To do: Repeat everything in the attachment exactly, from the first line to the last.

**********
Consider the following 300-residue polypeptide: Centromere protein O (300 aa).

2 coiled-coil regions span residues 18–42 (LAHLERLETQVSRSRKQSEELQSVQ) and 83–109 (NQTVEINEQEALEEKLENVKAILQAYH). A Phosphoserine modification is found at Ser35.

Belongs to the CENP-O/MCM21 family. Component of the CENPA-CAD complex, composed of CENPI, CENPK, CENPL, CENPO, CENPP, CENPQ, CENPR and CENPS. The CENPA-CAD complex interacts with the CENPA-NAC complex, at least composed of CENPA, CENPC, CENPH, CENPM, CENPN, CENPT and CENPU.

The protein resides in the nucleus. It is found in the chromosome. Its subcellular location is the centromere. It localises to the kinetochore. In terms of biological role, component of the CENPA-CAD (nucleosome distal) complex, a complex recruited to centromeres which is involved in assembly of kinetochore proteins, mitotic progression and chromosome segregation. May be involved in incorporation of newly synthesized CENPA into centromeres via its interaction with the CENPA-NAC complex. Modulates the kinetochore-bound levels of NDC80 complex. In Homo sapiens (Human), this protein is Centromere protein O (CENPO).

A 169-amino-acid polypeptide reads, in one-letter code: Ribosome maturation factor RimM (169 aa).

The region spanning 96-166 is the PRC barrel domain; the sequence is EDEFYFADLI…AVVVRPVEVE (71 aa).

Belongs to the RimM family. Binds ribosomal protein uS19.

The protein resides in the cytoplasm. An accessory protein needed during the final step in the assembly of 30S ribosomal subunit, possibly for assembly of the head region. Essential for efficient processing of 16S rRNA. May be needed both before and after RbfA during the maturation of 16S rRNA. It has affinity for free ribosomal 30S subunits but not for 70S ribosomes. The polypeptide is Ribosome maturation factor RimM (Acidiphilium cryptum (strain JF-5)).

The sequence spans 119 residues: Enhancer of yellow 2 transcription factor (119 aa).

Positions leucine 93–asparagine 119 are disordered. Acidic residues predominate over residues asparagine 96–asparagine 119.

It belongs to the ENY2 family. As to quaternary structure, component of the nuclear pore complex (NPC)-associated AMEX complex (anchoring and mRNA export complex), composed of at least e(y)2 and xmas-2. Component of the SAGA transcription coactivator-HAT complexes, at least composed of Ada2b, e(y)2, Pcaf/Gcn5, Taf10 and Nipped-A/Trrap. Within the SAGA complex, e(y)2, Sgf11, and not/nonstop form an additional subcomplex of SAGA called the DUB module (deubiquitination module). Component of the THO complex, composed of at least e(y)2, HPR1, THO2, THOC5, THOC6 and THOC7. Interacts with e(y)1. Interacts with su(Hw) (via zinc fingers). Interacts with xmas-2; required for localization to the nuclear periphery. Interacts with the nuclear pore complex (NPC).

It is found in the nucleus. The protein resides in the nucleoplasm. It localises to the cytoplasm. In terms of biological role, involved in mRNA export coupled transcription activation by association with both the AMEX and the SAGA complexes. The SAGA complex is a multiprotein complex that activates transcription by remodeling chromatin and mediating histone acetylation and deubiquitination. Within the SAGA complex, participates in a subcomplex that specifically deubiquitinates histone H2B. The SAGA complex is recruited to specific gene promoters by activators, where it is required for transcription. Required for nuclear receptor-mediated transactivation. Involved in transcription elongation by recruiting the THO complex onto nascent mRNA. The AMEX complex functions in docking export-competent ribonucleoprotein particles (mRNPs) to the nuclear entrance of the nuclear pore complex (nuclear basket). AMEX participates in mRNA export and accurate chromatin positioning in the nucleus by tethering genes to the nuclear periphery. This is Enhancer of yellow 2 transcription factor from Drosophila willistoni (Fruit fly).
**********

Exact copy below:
Consider the following 300-residue polypeptide: Centromere protein O (300 aa).

2 coiled-coil regions span residues 18–42 (LAHLERLETQVSRSRKQSEELQSVQ) and 83–109 (NQTVEINEQEALEEKLENVKAILQAYH). A Phosphoserine modification is found at Ser35.

Belongs to the CENP-O/MCM21 family. Component of the CENPA-CAD complex, composed of CENPI, CENPK, CENPL, CENPO, CENPP, CENPQ, CENPR and CENPS. The CENPA-CAD complex interacts with the CENPA-NAC complex, at least composed of CENPA, CENPC, CENPH, CENPM, CENPN, CENPT and CENPU.

The protein resides in the nucleus. It is found in the chromosome. Its subcellular location is the centromere. It localises to the kinetochore. In terms of biological role, component of the CENPA-CAD (nucleosome distal) complex, a complex recruited to centromeres which is involved in assembly of kinetochore proteins, mitotic progression and chromosome segregation. May be involved in incorporation of newly synthesized CENPA into centromeres via its interaction with the CENPA-NAC complex. Modulates the kinetochore-bound levels of NDC80 complex. In Homo sapiens (Human), this protein is Centromere protein O (CENPO).

A 169-amino-acid polypeptide reads, in one-letter code: Ribosome maturation factor RimM (169 aa).

The region spanning 96-166 is the PRC barrel domain; the sequence is EDEFYFADLI…AVVVRPVEVE (71 aa).

Belongs to the RimM family. Binds ribosomal protein uS19.

The protein resides in the cytoplasm. An accessory protein needed during the final step in the assembly of 30S ribosomal subunit, possibly for assembly of the head region. Essential for efficient processing of 16S rRNA. May be needed both before and after RbfA during the maturation of 16S rRNA. It has affinity for free ribosomal 30S subunits but not for 70S ribosomes. The polypeptide is Ribosome maturation factor RimM (Acidiphilium cryptum (strain JF-5)).

The sequence spans 119 residues: Enhancer of yellow 2 transcription factor (119 aa).

Positions leucine 93–asparagine 119 are disordered. Acidic residues predominate over residues asparagine 96–asparagine 119.

It belongs to the ENY2 family. As to quaternary structure, component of the nuclear pore complex (NPC)-associated AMEX complex (anchoring and mRNA export complex), composed of at least e(y)2 and xmas-2. Component of the SAGA transcription coactivator-HAT complexes, at least composed of Ada2b, e(y)2, Pcaf/Gcn5, Taf10 and Nipped-A/Trrap. Within the SAGA complex, e(y)2, Sgf11, and not/nonstop form an additional subcomplex of SAGA called the DUB module (deubiquitination module). Component of the THO complex, composed of at least e(y)2, HPR1, THO2, THOC5, THOC6 and THOC7. Interacts with e(y)1. Interacts with su(Hw) (via zinc fingers). Interacts with xmas-2; required for localization to the nuclear periphery. Interacts with the nuclear pore complex (NPC).

It is found in the nucleus. The protein resides in the nucleoplasm. It localises to the cytoplasm. In terms of biological role, involved in mRNA export coupled transcription activation by association with both the AMEX and the SAGA complexes. The SAGA complex is a multiprotein complex that activates transcription by remodeling chromatin and mediating histone acetylation and deubiquitination. Within the SAGA complex, participates in a subcomplex that specifically deubiquitinates histone H2B. The SAGA complex is recruited to specific gene promoters by activators, where it is required for transcription. Required for nuclear receptor-mediated transactivation. Involved in transcription elongation by recruiting the THO complex onto nascent mRNA. The AMEX complex functions in docking export-competent ribonucleoprotein particles (mRNPs) to the nuclear entrance of the nuclear pore complex (nuclear basket). AMEX participates in mRNA export and accurate chromatin positioning in the nucleus by tethering genes to the nuclear periphery. This is Enhancer of yellow 2 transcription factor from Drosophila willistoni (Fruit fly).